{¶ 6} “Dated this 25th day of January, 2010.”

{¶ 7} Relator, Dave Stewart, is a Clinton County resident and a registered Republican. On February 22, Stewart filed a protest pursuant to R.C. 3513.05 challenging Haley's petition. Stewart claimed that the petition had left blank the May 4, 2010 primary election date that the form requested. Haley had instead placed dashes in the blanks for the primary election date.

{¶ 8} On March 5, respondent Clinton County Board of Elections held a hearing on Stewart's protest. Haley testified that

925 N.E.2d 604
he had left the primary election date blank on the declaration of candidacy part of the petition based on the advice of the deputy director of the board of elections. Haley further testified that for the five part-petitions he circulated, he told everyone who signed the petition the date of the primary election. At the conclusion of the hearing, the board unanimously found that Haley had substantially complied with the applicable law and denied the protest.

{¶ 9} Three days later, Stewart filed this expedited action for writs of mandamus and/or prohibition to prevent the respondents from placing Haley's name on the May 4, 2010 primary ballot. Respondents filed an answer, and we granted Haley's motion to intervene as an additional respondent. The parties submitted evidence and briefs pursuant to the expedited schedule for election cases in S.Ct.Prac.R. 10.9.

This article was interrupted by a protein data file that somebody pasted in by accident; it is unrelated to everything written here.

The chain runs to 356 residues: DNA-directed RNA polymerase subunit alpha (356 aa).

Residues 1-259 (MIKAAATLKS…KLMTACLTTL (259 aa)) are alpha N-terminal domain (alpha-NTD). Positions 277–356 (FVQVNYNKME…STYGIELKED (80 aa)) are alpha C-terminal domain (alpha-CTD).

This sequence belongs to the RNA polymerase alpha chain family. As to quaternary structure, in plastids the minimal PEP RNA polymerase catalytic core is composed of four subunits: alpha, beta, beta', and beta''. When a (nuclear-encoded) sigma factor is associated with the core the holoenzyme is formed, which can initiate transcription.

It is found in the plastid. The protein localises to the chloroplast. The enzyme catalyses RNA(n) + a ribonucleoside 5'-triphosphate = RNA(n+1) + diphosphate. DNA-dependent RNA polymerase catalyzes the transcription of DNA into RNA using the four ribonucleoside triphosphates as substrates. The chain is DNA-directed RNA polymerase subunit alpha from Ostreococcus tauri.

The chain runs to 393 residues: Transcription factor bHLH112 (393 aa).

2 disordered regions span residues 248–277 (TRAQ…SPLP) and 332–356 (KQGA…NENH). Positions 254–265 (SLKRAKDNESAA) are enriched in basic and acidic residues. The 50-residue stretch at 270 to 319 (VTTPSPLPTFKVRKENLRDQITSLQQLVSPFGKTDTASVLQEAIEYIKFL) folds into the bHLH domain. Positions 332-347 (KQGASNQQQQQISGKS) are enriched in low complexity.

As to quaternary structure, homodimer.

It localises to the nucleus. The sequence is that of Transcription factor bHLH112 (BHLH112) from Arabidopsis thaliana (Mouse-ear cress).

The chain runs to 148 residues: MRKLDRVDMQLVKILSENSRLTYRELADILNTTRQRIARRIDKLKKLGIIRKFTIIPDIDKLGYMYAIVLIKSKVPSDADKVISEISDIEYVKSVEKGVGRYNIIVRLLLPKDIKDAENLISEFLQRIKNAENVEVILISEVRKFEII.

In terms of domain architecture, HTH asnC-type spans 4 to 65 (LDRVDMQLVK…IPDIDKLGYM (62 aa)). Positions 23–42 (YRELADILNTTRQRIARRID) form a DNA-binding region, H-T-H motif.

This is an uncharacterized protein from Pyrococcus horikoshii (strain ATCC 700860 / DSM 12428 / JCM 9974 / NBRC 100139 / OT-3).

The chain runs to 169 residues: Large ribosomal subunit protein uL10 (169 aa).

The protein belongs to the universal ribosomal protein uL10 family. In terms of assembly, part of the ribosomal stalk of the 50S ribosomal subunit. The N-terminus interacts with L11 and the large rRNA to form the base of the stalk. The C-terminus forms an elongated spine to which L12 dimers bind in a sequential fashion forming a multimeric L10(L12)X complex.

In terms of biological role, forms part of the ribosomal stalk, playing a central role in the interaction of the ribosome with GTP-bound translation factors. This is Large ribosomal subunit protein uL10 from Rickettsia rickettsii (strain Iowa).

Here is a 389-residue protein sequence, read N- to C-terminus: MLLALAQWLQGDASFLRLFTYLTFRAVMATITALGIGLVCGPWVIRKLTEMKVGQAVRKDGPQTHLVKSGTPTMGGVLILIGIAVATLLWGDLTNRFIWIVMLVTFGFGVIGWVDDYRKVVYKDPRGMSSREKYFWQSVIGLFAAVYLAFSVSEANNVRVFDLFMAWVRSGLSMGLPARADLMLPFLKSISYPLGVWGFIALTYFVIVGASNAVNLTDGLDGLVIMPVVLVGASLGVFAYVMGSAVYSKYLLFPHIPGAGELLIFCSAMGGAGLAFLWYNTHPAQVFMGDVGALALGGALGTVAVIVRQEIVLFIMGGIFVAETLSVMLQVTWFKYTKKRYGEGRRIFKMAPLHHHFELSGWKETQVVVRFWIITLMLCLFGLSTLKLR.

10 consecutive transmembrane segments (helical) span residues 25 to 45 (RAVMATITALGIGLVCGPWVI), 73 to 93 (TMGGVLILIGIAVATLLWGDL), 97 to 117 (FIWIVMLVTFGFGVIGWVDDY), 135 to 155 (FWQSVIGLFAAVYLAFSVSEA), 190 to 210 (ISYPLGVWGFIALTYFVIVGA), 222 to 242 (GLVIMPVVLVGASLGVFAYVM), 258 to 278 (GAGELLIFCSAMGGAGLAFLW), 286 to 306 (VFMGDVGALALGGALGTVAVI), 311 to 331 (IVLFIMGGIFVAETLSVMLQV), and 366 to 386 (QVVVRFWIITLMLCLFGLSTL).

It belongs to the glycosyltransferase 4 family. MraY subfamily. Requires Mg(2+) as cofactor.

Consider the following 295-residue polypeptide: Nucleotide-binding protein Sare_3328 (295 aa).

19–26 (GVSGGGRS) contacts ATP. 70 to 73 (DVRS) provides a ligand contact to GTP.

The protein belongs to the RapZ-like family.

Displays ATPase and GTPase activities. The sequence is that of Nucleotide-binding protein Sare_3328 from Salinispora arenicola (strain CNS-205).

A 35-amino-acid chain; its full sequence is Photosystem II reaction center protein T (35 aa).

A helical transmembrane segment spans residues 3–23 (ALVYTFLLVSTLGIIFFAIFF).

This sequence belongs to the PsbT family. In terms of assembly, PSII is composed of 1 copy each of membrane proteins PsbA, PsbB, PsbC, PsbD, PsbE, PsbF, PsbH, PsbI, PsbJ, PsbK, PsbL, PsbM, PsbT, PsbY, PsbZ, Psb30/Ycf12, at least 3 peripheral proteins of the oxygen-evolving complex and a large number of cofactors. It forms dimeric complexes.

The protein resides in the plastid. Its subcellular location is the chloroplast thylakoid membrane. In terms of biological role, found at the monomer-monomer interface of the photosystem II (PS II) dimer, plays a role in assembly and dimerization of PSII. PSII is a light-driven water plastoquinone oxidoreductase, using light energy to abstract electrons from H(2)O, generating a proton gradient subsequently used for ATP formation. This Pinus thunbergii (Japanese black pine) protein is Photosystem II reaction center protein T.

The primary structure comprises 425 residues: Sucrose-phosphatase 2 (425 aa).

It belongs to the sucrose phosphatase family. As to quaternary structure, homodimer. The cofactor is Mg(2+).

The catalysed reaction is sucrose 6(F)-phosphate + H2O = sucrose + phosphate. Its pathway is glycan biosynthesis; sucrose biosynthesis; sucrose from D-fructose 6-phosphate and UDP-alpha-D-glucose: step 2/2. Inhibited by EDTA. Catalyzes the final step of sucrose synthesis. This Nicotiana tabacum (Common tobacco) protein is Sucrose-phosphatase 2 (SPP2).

{¶ 10} This cause is now before the court for its consideration of the merits.

Legal Analysis

{¶ 11} Stewart initially requests a writ of mandamus to compel respondents to sustain his protest and to prevent them from submitting Haley's candidacy to the electorate at the May 4, 2010 primary election.

{¶ 12} “It is axiomatic that ‘if the allegations of a complaint for a writ of mandamus indicate that the real objects sought are a declaratory judgment and a prohibitory injunction, the complaint does not state a cause of action in mandamus and must be dismissed for want of jurisdiction.’ ” State ex rel. Obojski v. Perciak, 113 Ohio St.3d 486, 2007-Ohio-2453, 866 N.E.2d 1070, ¶ 13, quoting State ex rel. Grendell v. Davidson (1999), 86 Ohio St.3d 629, 634, 716 N.E.2d 704. “We have applied this jurisdictional rule to expedited election cases by examining the complaint to determine whether it actually seeks to prevent, rather than compel, official action.” State ex rel. Evans v. Blackwell, 111 Ohio St.3d 437, 2006-Ohio-5439, 857 N.E.2d 88, ¶ 20.